...the buttons, I mean. Jeeze. In my other knitting bag. Well, now I have enough to knit a LOT of baby sweaters!
The afghan is FINISHED. It looks really good; even though this happened at the end. I hate knots. I hate that sometimes there's no way to hide them...But I think I did ok with this one. It's buried in the middle of a row. I know you can't prevent them all the time, but why is it that they happen in gifts?
Anyway, this is a very bulky, but yet light afghan. I like the way the colors blended together and I didn't have too much trouble with anything puddling. There are areas where the green stands out and there are areas where the cream stands out. It's nicely balanced. I think they'll like it; and it won't matter the gender because it'll go with anything.
I have no idea of the decor of the nursery. They told my mom that they may not paint the room at all; right now it's a deep blue, and used to be my nephew's office.
So...no hint whether it's a boy or girl, and I don't care. This sage will go with anything.
So here's the thing with "plain knitting." As you can see, it's a big block. Bordered by straight knit. And you really do have to have decent tension, but the gauge doesn't really matter a whole lot.
I will tell you that my grandma was a stickler for tension. She would make me rip out and rip out. Till my tension was just the way she liked it. I got used to being able to read my tension and see where I'd maybe been a little "stressed" or maybe a little too loose. It's not gauge. It's tension and it's important with a whole whack of plain stockinette stitch.
This blanket actually came together relatively quickly. So, in my world, even though it was an 8-hour afghan pattern, it took me most of 3 weeks, knitting on it just about every other day. Not too bad. I think this would be pretty in brighter colors, and maybe the next one will be something really splashy. I'm thinking a bright blue with red, or black with yellow? It could work.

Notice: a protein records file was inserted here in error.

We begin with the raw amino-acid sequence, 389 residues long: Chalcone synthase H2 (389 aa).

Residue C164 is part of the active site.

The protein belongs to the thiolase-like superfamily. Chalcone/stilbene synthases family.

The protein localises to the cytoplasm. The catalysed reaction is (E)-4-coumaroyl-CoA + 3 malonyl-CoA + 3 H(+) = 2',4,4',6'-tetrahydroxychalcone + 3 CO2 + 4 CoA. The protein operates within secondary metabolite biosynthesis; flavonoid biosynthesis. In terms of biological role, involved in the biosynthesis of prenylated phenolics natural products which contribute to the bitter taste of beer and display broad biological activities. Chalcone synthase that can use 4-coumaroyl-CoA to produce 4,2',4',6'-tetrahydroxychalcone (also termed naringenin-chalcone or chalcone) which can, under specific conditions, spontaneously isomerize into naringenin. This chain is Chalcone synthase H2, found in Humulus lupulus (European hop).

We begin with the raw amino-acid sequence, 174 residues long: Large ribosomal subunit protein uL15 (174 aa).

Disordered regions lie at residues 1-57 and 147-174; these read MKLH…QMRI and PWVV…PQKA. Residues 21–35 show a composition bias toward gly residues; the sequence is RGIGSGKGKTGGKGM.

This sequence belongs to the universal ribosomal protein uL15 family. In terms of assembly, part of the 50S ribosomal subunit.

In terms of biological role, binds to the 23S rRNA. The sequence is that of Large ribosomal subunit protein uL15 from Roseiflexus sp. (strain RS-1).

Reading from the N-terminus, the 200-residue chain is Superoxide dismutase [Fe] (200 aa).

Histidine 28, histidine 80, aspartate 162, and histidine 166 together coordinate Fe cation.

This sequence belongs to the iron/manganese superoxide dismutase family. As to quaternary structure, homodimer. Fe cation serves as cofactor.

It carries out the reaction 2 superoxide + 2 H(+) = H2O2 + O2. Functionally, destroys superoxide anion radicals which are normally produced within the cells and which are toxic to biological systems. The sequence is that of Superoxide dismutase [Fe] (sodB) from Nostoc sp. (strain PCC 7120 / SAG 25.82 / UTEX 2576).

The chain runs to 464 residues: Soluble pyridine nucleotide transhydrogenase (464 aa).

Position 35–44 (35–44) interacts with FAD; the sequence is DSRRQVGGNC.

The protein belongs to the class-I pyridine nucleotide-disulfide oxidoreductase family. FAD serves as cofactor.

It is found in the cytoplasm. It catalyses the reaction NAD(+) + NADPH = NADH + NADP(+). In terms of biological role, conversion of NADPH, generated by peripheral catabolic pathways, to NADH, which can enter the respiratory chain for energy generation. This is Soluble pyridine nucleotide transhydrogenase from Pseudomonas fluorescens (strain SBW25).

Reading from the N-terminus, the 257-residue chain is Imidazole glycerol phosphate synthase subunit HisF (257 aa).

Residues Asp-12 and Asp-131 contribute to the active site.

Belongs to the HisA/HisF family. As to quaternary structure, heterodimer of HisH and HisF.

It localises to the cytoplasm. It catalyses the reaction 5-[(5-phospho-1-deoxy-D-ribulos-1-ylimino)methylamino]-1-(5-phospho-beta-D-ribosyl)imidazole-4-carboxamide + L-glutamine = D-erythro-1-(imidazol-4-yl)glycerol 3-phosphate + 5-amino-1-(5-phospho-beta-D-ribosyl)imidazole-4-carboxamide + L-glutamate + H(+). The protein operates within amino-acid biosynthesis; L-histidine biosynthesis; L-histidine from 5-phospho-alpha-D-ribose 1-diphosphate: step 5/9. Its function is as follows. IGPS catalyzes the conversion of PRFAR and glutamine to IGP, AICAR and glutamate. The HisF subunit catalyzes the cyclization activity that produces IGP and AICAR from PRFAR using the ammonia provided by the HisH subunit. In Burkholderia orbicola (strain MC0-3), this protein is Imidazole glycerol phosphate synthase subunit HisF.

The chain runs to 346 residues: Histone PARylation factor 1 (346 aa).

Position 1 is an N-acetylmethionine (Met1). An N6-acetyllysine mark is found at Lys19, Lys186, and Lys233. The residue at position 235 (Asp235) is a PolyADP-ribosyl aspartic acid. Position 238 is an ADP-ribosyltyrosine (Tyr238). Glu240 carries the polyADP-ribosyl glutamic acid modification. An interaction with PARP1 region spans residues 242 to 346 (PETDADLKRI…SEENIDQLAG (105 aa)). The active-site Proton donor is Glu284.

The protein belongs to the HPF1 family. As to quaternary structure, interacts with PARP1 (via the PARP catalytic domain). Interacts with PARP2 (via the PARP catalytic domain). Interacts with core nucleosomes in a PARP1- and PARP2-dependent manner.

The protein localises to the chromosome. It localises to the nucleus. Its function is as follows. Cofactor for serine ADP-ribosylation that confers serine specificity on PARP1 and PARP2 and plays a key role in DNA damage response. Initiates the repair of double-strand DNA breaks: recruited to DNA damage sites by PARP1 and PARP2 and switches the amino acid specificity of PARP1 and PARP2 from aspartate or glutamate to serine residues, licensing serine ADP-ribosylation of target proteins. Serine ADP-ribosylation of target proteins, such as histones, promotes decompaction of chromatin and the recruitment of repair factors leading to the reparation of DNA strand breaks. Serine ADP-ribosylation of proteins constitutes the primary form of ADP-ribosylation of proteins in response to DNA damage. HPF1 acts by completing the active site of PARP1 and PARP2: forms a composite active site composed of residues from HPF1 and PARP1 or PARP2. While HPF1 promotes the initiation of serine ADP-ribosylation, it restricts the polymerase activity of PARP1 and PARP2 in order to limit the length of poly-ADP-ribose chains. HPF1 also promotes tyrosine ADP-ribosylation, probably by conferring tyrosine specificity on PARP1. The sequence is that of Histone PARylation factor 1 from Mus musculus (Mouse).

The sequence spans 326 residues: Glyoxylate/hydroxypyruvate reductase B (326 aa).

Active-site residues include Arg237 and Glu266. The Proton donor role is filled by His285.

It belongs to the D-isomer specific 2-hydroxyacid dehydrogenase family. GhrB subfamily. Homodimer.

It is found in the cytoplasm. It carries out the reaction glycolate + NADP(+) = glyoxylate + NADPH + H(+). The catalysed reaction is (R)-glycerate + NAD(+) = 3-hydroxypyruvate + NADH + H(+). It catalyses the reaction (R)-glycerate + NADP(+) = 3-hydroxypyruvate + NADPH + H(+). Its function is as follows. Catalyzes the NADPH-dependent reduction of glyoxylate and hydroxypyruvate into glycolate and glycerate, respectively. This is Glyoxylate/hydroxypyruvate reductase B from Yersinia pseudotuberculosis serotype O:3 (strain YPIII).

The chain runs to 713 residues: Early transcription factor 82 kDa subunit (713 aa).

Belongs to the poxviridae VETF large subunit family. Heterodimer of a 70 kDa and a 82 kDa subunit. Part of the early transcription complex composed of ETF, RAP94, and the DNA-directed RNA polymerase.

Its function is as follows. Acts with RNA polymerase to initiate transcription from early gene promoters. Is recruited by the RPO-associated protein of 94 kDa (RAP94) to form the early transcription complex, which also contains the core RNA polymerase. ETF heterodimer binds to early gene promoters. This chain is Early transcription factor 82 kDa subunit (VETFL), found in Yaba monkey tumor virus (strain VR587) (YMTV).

It would depend on the sweater set though. And that's what I started last night. It's in Universal Yarns superwash wool, an equivalent to Cascade 220. The color is called "Greenery." Original, right?
Anyway, not sure what buttons, but it's my usual - the "New Arrival Cardigan," and of course, as I started it, I kind of panicked, thinking, "It's going to be too small..." But as we go on, I know it'll bulk out.
Unfortunately, I can't find my one pattern with the notes on it. I have to look for it; for right now, I'm working off the original book. I know I had some specific notes, but I don't know what I did with them. I thought that they were in the red and black bag where the yarn for the sweaters is kept, but somehow the notes aren't there. It figures. Wonder if they're in another bag with more buttons?
I'm using Kollage Square needles with the soft cable. They're nice to work with and they really do make the stitches pop. Of course the yarn helps! But it seems like my tension (that word again!) is better with these needles. And the soft cable really works well - no boiling to make it un-kink. Right out of the package, it's good to go.
After the sweater, it's the hat and booties. And then, maybe. If nobody else announces a baby, I can get back to knitting socks!
A girl can hope...
It Was a Dark & Foggy Morning...
This was my view outside my window in the office. I couldn't see the top of the steeple at the old St. Mary Carmelite Church. That's the steeple, and the building in front is the public library.
Much of our downtown is made of local limestone - at least a good bit of it, if they'd stop tearing down the old stuff and putting up concrete cubes. Right out of the 70s, for sure!